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Información Legal: Vermont

Restraining Orders

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Actualizada: 
13 de diciembre de 2019

What happens if the abuser violates the order?

You can call the police even if you think it is a minor violation. Intentionally violating a sexual assault or stalking protective order can be put in jail for up to one year, fined up to $5,000, or both. The penalties increase can increase to up to three years in prison and up to $25,000 in fines (or both) if s/he has a prior conviction for violating a sexual assault or stalking protective order, a relief from abuse order, or an order preventing contact with a child or if s/he a prior conviction for domestic assault or aggravated domestic assault.1

Make sure a police report is filled out, even if no arrest is made. If you have legal documentation of all violations of the order, it may help you have the order extended or modified in the future. It is a good idea to write down the name of the responding officer(s) and their badge numbers in case you want to follow up on your case.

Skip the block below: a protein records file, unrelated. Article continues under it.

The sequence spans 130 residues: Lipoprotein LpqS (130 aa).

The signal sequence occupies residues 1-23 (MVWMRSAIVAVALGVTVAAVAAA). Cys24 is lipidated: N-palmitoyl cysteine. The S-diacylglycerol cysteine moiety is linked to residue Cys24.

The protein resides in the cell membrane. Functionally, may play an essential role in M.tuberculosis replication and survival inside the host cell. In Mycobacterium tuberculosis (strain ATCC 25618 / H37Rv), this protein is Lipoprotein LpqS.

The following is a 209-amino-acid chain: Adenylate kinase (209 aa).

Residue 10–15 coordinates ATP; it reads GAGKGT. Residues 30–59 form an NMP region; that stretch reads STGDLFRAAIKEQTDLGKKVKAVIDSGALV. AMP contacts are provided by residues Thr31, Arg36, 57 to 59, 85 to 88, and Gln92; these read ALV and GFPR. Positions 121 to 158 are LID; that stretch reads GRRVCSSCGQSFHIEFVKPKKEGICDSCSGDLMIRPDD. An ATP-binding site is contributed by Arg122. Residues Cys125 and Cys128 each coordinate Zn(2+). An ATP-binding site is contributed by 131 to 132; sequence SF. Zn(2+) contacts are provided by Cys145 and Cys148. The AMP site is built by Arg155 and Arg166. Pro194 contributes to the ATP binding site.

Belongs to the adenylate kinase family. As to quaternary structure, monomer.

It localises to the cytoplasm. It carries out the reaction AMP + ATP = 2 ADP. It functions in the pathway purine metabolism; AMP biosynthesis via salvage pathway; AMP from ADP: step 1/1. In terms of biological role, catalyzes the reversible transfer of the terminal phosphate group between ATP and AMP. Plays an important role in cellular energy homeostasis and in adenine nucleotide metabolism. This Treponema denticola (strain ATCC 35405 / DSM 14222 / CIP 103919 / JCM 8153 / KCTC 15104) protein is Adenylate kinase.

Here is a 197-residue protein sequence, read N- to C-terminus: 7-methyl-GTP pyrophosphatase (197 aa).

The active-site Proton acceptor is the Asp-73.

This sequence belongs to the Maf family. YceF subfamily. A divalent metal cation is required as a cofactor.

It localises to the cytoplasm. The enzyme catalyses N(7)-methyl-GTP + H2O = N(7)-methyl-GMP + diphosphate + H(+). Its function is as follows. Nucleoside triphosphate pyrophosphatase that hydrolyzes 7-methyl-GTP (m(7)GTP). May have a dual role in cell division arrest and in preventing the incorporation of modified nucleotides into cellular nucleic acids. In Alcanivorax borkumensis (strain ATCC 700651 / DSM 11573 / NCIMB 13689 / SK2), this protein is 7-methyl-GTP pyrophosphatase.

You also have the option for filing for contempt in the court where your order was issued.

1 VT ST T. 13 § 1030(a),(b)

Can the order be changed or extended?

Yes. When your order expires, you can file a motion with the court to extend your order. The judge can extend it for such additional time as the judge believes is necessary to protect you and/or your children. There does not have to be another incident of stalking or sexual assault during the time you had the order to extend it.1

To change an order, you or the abuser can file a motion to modify (change) the order if there has been a substantial change in circumstance. The judge can change the order at any time.1

1 VT ST T. 12 § 5133(e)